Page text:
The Joy of Glory

Discovering endless joy in the boundless glory of God…

Tag: Lent

Lent Devotional: 1 John 3:11-23

1 John 3:11-23 (click here)
We know that we have passed out of death into life, because we love the brothers. Whoever does not love abides in death. Everyone who hates his brother is a murderer, and you know that no murderer has eternal life abiding in him. By this we know love, that he laid down his life for us, and we ought to lay down our lives for the brothers. (1 John 3:14-16)

How do you know that you love Jesus?

John seems to think that one of the greatest evidences of love for Christ is loving his Church! “We know that we have passed out of death into life, because we love the brothers.”

As if that statement weren’t strong enough…John goes on to say that the opposite is true. If we do not love our brothers and sisters in Christ, but harbor hatred, then we do not have eternal life abiding in us!

John’s logic is made air-tight by his closing argument. The very way in which we know what love is comes from having seen and embraced the glory of the cross where Christ laid down his life for us. If we’ve really seen that and really embraced that, then it becomes our operational definition of love…our love must look the same. Our love must look like a sacrifice of ourselves for others.

If we do not display such sacrificial love, then it must be because we have not embraced it!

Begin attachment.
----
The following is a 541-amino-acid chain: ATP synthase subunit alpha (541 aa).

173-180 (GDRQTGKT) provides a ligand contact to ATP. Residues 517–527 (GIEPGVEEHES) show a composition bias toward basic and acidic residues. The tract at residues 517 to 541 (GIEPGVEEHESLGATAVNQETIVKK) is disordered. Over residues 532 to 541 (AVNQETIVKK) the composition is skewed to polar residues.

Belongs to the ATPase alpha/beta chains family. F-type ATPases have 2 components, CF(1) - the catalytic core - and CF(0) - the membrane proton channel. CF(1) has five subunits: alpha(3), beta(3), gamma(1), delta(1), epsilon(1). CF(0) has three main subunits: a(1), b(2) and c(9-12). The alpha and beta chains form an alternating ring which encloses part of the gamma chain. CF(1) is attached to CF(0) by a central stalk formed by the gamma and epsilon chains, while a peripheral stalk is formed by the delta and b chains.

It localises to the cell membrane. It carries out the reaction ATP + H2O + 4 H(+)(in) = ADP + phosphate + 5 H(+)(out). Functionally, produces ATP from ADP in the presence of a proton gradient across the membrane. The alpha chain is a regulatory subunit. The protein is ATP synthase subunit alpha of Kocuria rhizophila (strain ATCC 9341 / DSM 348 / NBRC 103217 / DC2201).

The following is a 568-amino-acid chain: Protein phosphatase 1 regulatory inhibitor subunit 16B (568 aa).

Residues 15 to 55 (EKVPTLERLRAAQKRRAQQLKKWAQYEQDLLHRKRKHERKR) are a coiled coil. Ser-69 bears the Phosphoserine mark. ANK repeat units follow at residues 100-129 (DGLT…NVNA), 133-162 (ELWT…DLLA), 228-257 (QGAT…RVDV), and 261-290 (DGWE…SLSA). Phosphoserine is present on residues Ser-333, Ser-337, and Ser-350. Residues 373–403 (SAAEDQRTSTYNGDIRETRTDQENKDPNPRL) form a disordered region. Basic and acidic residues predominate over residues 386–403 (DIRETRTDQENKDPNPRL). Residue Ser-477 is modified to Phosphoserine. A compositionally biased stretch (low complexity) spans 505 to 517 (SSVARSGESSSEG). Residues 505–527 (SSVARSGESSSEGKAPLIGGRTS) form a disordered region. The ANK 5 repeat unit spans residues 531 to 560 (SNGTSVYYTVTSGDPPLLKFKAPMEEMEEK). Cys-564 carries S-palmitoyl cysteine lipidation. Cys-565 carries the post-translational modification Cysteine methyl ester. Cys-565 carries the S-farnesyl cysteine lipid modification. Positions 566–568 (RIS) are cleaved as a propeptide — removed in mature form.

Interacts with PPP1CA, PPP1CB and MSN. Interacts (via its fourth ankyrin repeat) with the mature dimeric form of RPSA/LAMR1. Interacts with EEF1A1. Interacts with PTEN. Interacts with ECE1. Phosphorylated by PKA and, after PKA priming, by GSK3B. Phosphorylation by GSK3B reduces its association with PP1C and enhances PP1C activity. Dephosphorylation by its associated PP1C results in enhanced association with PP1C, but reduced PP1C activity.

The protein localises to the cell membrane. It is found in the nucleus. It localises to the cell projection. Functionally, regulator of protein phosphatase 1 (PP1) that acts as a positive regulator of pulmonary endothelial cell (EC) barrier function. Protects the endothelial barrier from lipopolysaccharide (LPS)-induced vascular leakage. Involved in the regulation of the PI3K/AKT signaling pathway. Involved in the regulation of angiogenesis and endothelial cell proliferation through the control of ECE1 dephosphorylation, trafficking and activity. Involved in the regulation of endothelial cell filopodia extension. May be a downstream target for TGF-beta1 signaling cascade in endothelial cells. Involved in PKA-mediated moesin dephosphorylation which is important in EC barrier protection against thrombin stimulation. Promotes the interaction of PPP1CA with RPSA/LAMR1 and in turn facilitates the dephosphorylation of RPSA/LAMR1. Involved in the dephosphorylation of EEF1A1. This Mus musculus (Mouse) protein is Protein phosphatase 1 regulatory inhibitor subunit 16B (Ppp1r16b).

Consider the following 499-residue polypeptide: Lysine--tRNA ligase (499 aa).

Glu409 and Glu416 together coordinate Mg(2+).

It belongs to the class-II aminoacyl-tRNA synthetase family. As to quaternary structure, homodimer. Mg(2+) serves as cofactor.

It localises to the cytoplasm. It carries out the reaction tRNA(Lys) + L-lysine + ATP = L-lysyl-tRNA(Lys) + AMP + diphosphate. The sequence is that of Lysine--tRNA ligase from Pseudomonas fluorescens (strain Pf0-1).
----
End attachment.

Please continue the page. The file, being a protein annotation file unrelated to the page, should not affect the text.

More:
John looks at the cross and says that we find ourselves either united with Christ on the cross, or united with those who put him there. We either embrace self-sacrificing love or hatred that is akin to murder. There is no third option.

We either lovingly accept nails piercing our hands and feet, or we bitterly beat them into others.

We either look like Christ, or we look like murders. We embrace love or hate.

If embracing such love sounds impossible…that’s because it is. This can only be done in the power provided by God. He must open our eyes to the glory of the cross so that our hearts may freely embrace the Jesus we finally behold.

He must empower us to live a cross-shaped life of love through faith. We pray for this, yearn for this, and long for this…until we can say with Saint Paul, “I have been crucified with Christ. It is no longer I who live, but Christ who lives in me. And the life I now live in the flesh I live by faith in the Son of God, who loved me and gave himself for me.” (Galatians 2:20)

*The complete SVCC Lenten reading guide is available here.


Lent Devotional: 1 Peter 2:18-23

1 Peter 2:18-23 (click here)